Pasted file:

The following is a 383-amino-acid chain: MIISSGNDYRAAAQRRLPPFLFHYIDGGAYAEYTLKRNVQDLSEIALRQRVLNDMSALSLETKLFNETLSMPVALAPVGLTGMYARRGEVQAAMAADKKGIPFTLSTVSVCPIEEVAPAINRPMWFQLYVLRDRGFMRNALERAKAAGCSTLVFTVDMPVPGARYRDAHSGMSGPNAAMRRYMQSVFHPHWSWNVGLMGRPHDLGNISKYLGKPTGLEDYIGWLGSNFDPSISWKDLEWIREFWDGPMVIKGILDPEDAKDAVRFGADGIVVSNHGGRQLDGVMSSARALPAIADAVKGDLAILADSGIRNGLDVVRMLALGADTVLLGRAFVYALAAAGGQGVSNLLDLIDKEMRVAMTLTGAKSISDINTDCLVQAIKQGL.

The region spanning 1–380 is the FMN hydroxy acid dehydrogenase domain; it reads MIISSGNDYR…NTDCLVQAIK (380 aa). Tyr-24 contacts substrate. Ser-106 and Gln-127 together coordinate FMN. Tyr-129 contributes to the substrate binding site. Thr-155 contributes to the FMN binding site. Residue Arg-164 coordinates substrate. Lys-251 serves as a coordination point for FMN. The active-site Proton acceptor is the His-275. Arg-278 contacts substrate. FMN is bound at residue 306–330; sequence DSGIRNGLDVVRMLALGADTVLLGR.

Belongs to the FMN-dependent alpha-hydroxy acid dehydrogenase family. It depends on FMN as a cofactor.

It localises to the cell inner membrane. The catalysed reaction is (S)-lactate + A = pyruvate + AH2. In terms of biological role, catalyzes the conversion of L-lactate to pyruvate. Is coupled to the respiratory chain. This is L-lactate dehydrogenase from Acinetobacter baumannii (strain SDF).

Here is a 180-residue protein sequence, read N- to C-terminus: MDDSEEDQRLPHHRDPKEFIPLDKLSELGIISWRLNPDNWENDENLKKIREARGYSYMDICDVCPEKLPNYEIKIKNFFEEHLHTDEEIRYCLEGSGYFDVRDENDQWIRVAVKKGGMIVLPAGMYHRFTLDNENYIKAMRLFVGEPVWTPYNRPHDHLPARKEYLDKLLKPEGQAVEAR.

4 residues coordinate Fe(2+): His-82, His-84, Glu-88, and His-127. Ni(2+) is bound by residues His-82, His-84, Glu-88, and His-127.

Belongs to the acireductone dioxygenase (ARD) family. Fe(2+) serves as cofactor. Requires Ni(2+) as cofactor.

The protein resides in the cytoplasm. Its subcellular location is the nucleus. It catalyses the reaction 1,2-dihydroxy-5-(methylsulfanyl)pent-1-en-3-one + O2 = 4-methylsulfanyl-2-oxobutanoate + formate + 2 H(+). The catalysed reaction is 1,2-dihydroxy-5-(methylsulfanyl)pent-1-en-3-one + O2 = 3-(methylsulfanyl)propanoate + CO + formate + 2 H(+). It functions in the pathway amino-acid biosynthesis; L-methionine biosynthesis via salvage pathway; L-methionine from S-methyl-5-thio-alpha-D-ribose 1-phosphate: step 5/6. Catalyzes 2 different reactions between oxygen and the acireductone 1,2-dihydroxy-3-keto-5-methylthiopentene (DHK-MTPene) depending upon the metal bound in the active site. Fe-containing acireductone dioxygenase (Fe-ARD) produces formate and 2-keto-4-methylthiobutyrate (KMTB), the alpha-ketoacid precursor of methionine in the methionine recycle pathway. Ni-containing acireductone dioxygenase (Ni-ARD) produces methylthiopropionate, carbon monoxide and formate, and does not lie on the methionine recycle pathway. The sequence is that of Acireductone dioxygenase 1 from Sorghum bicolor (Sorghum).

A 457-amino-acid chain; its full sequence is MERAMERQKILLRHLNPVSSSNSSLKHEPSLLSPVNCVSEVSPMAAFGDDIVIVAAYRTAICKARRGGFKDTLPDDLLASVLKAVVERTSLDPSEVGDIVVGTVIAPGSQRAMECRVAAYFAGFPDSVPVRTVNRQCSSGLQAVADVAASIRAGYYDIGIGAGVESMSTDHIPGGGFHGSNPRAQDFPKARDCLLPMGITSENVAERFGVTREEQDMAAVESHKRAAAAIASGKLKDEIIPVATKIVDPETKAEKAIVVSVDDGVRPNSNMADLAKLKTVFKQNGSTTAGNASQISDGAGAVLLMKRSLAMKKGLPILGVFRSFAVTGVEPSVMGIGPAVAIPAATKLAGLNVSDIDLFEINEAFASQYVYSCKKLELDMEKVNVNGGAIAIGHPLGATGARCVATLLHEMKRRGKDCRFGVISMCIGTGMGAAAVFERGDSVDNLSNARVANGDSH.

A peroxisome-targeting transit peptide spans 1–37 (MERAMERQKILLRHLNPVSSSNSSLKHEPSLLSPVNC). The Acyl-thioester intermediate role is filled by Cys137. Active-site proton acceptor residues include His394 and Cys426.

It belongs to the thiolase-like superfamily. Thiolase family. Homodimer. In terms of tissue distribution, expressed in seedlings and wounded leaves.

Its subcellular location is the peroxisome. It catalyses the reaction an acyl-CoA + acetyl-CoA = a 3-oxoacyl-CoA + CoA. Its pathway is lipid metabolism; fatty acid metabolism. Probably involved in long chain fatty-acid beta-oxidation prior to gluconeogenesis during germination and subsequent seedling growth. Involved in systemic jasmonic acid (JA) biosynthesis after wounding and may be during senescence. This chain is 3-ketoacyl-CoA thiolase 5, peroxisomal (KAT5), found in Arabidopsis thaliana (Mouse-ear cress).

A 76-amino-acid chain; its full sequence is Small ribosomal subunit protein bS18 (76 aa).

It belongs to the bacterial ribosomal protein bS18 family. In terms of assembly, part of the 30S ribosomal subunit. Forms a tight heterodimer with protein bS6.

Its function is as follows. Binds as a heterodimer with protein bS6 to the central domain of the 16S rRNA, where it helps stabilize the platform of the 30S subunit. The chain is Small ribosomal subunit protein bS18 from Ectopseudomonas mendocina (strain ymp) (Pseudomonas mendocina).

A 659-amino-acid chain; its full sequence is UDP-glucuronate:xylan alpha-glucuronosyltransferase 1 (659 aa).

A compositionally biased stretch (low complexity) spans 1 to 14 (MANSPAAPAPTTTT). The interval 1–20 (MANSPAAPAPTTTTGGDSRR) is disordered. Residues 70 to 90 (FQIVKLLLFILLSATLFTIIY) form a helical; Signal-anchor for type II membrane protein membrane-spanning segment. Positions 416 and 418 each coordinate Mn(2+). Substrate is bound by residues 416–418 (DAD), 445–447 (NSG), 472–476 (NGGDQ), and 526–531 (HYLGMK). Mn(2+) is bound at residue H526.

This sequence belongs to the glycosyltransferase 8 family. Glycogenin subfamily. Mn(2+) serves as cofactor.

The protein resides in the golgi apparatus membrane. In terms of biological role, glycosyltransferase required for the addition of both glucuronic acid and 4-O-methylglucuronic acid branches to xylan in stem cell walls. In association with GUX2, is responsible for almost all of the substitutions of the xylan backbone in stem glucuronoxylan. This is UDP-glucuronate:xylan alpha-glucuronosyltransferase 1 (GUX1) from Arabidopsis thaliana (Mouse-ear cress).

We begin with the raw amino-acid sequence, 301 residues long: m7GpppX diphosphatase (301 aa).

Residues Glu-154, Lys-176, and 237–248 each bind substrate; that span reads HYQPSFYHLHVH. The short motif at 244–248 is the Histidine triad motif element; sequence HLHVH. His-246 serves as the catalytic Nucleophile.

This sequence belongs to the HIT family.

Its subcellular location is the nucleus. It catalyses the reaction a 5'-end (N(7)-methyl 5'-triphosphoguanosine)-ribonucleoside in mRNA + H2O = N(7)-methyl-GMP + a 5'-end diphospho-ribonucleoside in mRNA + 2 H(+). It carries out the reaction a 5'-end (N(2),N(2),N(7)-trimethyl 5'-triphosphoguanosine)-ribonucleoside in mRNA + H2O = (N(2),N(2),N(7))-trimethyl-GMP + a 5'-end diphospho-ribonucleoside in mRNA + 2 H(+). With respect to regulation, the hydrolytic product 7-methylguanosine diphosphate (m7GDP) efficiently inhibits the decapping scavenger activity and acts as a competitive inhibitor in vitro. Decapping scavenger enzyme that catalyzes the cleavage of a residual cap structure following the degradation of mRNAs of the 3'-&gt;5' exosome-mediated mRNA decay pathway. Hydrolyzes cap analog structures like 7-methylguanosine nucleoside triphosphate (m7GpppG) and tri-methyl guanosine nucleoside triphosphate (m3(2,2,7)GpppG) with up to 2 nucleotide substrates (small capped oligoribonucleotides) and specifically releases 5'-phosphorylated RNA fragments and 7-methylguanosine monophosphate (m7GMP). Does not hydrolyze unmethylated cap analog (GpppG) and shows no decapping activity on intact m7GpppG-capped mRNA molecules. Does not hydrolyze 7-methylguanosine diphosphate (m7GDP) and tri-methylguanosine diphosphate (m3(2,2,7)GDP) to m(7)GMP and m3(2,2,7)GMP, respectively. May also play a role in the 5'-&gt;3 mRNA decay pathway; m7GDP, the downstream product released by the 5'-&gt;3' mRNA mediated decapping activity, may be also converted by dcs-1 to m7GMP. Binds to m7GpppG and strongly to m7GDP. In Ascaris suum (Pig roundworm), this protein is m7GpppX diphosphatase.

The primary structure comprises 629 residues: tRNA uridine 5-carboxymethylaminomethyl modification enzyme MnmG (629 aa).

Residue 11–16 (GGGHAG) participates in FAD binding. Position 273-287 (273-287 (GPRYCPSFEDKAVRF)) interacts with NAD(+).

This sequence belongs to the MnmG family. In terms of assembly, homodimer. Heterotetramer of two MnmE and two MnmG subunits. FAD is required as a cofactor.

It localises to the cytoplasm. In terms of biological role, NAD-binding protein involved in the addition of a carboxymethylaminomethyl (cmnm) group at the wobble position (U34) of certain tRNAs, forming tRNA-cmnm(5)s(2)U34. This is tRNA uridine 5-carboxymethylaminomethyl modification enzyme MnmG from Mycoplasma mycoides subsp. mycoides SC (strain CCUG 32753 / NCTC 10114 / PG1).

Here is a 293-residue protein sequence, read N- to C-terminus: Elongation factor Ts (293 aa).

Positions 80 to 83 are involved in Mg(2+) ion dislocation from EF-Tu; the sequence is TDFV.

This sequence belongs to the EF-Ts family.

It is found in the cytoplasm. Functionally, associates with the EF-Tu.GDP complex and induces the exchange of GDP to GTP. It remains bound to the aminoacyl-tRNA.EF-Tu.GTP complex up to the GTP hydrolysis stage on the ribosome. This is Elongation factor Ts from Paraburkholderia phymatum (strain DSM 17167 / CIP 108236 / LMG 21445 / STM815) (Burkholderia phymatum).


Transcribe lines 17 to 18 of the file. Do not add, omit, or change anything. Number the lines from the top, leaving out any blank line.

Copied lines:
A compositionally biased stretch (low complexity) spans 1 to 14 (MANSPAAPAPTTTT). The interval 1–20 (MANSPAAPAPTTTTGGDSRR) is disordered. Residues 70 to 90 (FQIVKLLLFILLSATLFTIIY) form a helical; Signal-anchor for type II membrane protein membrane-spanning segment. Positions 416 and 418 each coordinate Mn(2+). Substrate is bound by residues 416–418 (DAD), 445–447 (NSG), 472–476 (NGGDQ), and 526–531 (HYLGMK). Mn(2+) is bound at residue H526.

This sequence belongs to the glycosyltransferase 8 family. Glycogenin subfamily. Mn(2+) serves as cofactor.